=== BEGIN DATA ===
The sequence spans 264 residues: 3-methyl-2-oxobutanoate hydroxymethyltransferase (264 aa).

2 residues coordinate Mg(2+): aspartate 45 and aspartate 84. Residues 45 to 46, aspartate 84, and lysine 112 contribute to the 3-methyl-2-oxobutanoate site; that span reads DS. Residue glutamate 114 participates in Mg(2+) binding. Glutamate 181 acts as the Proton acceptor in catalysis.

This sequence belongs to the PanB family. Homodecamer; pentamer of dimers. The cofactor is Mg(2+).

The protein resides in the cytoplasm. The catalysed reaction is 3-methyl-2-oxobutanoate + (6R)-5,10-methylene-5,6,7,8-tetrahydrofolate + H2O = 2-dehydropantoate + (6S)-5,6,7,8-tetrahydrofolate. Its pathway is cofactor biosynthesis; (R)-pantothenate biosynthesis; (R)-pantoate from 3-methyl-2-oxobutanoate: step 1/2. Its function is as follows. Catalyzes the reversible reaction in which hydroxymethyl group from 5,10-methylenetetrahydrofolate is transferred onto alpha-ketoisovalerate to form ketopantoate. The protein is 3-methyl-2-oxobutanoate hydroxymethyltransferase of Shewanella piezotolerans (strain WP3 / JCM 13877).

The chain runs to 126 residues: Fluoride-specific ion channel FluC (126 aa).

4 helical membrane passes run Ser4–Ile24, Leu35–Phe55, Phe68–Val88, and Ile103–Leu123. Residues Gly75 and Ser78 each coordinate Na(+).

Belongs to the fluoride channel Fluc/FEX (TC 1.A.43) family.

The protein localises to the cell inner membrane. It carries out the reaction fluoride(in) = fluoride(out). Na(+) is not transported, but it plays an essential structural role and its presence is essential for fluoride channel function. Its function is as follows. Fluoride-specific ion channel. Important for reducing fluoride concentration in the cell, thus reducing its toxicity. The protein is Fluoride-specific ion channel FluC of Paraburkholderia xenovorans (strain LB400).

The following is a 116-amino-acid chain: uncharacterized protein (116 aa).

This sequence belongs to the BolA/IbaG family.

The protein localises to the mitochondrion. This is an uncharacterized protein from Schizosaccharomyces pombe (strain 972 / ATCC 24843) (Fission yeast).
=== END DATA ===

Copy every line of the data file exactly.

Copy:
The sequence spans 264 residues: 3-methyl-2-oxobutanoate hydroxymethyltransferase (264 aa).

2 residues coordinate Mg(2+): aspartate 45 and aspartate 84. Residues 45 to 46, aspartate 84, and lysine 112 contribute to the 3-methyl-2-oxobutanoate site; that span reads DS. Residue glutamate 114 participates in Mg(2+) binding. Glutamate 181 acts as the Proton acceptor in catalysis.

This sequence belongs to the PanB family. Homodecamer; pentamer of dimers. The cofactor is Mg(2+).

The protein resides in the cytoplasm. The catalysed reaction is 3-methyl-2-oxobutanoate + (6R)-5,10-methylene-5,6,7,8-tetrahydrofolate + H2O = 2-dehydropantoate + (6S)-5,6,7,8-tetrahydrofolate. Its pathway is cofactor biosynthesis; (R)-pantothenate biosynthesis; (R)-pantoate from 3-methyl-2-oxobutanoate: step 1/2. Its function is as follows. Catalyzes the reversible reaction in which hydroxymethyl group from 5,10-methylenetetrahydrofolate is transferred onto alpha-ketoisovalerate to form ketopantoate. The protein is 3-methyl-2-oxobutanoate hydroxymethyltransferase of Shewanella piezotolerans (strain WP3 / JCM 13877).

The chain runs to 126 residues: Fluoride-specific ion channel FluC (126 aa).

4 helical membrane passes run Ser4–Ile24, Leu35–Phe55, Phe68–Val88, and Ile103–Leu123. Residues Gly75 and Ser78 each coordinate Na(+).

Belongs to the fluoride channel Fluc/FEX (TC 1.A.43) family.

The protein localises to the cell inner membrane. It carries out the reaction fluoride(in) = fluoride(out). Na(+) is not transported, but it plays an essential structural role and its presence is essential for fluoride channel function. Its function is as follows. Fluoride-specific ion channel. Important for reducing fluoride concentration in the cell, thus reducing its toxicity. The protein is Fluoride-specific ion channel FluC of Paraburkholderia xenovorans (strain LB400).

The following is a 116-amino-acid chain: uncharacterized protein (116 aa).

This sequence belongs to the BolA/IbaG family.

The protein localises to the mitochondrion. This is an uncharacterized protein from Schizosaccharomyces pombe (strain 972 / ATCC 24843) (Fission yeast).